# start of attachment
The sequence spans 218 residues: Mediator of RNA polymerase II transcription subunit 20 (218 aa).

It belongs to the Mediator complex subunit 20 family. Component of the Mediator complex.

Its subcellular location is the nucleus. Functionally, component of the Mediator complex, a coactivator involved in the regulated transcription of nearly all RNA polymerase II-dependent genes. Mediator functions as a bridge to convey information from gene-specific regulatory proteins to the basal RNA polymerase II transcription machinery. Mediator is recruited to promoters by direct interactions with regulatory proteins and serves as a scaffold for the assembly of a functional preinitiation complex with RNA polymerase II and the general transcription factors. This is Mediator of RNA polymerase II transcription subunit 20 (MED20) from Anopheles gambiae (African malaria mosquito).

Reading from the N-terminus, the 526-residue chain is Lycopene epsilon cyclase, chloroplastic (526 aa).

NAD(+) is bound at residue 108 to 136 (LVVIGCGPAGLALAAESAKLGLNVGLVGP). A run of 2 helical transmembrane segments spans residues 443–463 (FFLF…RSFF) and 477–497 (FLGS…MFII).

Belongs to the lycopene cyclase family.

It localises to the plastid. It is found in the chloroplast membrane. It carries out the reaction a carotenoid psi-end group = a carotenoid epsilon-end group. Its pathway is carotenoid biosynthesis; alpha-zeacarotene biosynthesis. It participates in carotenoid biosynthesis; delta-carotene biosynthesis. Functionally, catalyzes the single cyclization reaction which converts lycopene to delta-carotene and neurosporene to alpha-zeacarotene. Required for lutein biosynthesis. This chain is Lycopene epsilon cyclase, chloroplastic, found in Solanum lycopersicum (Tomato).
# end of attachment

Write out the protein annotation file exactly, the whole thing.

The sequence spans 218 residues: Mediator of RNA polymerase II transcription subunit 20 (218 aa).

It belongs to the Mediator complex subunit 20 family. Component of the Mediator complex.

Its subcellular location is the nucleus. Functionally, component of the Mediator complex, a coactivator involved in the regulated transcription of nearly all RNA polymerase II-dependent genes. Mediator functions as a bridge to convey information from gene-specific regulatory proteins to the basal RNA polymerase II transcription machinery. Mediator is recruited to promoters by direct interactions with regulatory proteins and serves as a scaffold for the assembly of a functional preinitiation complex with RNA polymerase II and the general transcription factors. This is Mediator of RNA polymerase II transcription subunit 20 (MED20) from Anopheles gambiae (African malaria mosquito).

Reading from the N-terminus, the 526-residue chain is Lycopene epsilon cyclase, chloroplastic (526 aa).

NAD(+) is bound at residue 108 to 136 (LVVIGCGPAGLALAAESAKLGLNVGLVGP). A run of 2 helical transmembrane segments spans residues 443–463 (FFLF…RSFF) and 477–497 (FLGS…MFII).

Belongs to the lycopene cyclase family.

It localises to the plastid. It is found in the chloroplast membrane. It carries out the reaction a carotenoid psi-end group = a carotenoid epsilon-end group. Its pathway is carotenoid biosynthesis; alpha-zeacarotene biosynthesis. It participates in carotenoid biosynthesis; delta-carotene biosynthesis. Functionally, catalyzes the single cyclization reaction which converts lycopene to delta-carotene and neurosporene to alpha-zeacarotene. Required for lutein biosynthesis. This chain is Lycopene epsilon cyclase, chloroplastic, found in Solanum lycopersicum (Tomato).